Several interesting events have converged for me lately, allowing me to think about some of the amazing people working in the arts in Hamilton. So today, rather than talking about arts education in terms of our role in teaching/ facilitating / inspiring our various audiences I want to talk about our impact on each other.
Think of any type of arts education program or any particular group of audience members, and do a quick look around the community or do an internet search and you will find as many different approaches and ideas as you do educators. Whether you are looking for classroom-based learning, art-making with persons with disabilities, public performance or educator-training programs, you will find examples of artists and educators whose vision has created a powerful and unique experience for their programs.
I have been fortunate to have many opportunities to attend and participate in conferences and events that bring peers and colleagues together to talk about things that they have done. Most recently, I chaired the Art Education panel for the Living Arts Symposium, and was privileged to have three colleagues join me to discuss their favourite projects, two of whom I hadn’t previously met. It was wonderful to hear about their approaches and successes in bringing art alive in some pretty great projects. In another recent meeting I learned about the success that other colleagues have had in engaging new audiences in their community.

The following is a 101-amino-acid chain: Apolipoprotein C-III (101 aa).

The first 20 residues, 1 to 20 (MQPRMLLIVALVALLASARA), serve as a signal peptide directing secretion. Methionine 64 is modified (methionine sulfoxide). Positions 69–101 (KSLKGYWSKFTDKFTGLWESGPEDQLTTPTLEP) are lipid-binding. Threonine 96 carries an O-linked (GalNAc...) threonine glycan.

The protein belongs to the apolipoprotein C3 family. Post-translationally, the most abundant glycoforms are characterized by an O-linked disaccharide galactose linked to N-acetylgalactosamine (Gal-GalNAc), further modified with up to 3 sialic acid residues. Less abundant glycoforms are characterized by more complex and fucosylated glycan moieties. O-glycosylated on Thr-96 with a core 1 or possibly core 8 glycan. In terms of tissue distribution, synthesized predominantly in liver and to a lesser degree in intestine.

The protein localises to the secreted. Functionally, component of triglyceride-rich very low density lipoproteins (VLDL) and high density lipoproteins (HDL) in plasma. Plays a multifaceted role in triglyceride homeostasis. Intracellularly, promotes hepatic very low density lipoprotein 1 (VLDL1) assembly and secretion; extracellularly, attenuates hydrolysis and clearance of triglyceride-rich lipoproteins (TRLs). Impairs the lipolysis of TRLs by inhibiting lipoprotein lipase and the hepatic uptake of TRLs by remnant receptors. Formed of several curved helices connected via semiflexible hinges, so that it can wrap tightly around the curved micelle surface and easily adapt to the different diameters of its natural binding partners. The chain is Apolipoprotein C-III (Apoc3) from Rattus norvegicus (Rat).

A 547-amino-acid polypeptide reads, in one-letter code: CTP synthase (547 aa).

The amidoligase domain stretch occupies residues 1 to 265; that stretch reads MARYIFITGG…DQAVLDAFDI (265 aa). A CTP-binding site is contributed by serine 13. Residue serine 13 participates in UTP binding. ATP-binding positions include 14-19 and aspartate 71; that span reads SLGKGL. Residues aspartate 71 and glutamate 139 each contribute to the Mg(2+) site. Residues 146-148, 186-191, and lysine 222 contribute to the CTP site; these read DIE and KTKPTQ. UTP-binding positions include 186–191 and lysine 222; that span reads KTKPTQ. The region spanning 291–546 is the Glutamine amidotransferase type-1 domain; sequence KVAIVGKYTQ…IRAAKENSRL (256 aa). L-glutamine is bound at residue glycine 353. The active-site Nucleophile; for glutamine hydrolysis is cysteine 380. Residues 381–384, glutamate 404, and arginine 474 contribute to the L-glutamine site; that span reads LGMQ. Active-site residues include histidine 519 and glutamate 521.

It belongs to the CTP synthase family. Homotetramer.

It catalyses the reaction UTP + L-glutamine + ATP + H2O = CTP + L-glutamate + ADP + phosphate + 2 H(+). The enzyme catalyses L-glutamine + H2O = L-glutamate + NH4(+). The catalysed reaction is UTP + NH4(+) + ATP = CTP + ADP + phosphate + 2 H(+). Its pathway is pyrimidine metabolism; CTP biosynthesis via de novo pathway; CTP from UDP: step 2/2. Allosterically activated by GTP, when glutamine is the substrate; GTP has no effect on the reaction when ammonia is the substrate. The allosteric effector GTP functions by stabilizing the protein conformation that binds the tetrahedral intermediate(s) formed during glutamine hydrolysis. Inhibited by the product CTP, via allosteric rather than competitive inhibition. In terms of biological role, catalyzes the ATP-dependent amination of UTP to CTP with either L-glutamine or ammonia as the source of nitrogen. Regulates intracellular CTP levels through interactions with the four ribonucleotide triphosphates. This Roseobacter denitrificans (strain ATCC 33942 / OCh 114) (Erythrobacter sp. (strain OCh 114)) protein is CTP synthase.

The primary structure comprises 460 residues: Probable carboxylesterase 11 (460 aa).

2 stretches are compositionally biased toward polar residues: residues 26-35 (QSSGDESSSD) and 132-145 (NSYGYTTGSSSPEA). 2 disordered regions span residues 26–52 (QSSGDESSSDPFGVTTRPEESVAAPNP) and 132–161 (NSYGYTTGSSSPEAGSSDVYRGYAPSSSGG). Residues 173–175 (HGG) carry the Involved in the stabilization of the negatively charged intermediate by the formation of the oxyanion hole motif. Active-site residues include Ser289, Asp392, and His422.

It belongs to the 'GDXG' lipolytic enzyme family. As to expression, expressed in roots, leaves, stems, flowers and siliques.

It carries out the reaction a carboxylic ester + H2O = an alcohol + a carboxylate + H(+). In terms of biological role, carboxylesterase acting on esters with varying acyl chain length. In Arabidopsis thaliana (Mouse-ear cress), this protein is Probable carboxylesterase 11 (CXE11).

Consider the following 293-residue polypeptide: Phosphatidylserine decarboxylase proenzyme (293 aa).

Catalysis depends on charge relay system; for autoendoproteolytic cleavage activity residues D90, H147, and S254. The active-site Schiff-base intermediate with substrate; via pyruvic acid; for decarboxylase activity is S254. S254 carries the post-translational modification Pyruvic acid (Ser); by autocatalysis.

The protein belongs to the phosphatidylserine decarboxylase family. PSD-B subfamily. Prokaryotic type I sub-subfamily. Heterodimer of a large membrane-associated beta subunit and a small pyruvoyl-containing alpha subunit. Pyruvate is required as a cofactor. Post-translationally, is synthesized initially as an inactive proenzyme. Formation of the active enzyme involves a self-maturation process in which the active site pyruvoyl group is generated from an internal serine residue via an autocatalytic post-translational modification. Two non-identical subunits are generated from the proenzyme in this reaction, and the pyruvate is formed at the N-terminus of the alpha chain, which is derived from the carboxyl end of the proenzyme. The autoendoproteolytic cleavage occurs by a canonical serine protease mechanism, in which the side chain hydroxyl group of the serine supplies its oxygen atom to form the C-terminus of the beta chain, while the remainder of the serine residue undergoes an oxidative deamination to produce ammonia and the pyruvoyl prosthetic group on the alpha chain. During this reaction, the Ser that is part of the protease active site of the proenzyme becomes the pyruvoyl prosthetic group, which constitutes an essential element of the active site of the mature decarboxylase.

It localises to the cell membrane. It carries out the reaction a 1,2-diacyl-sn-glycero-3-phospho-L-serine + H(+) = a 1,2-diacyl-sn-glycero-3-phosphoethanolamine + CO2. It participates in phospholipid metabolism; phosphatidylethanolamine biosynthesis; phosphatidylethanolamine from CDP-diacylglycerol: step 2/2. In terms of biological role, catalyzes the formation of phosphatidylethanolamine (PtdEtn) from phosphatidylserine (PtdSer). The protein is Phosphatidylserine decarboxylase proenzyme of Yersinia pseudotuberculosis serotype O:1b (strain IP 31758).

Each time I meet new art educators, I love to hear about their work – What is new in their work? What are their challenges? Who are they trying to engage? This kind of sharing is by far the most beneficial part of my own professional development – to hear what others are thinking about and to share ideas. I am more than a few years out of school, and I often think about going back for classes in this or that, but I always come back to the same conclusion: the professional networks that we develop through our work are by far the best opportunity for development and growth. Never underestimate the value of your peers, and of sharing what you do. This is where the growth happens, and ultimately where innovation can begin.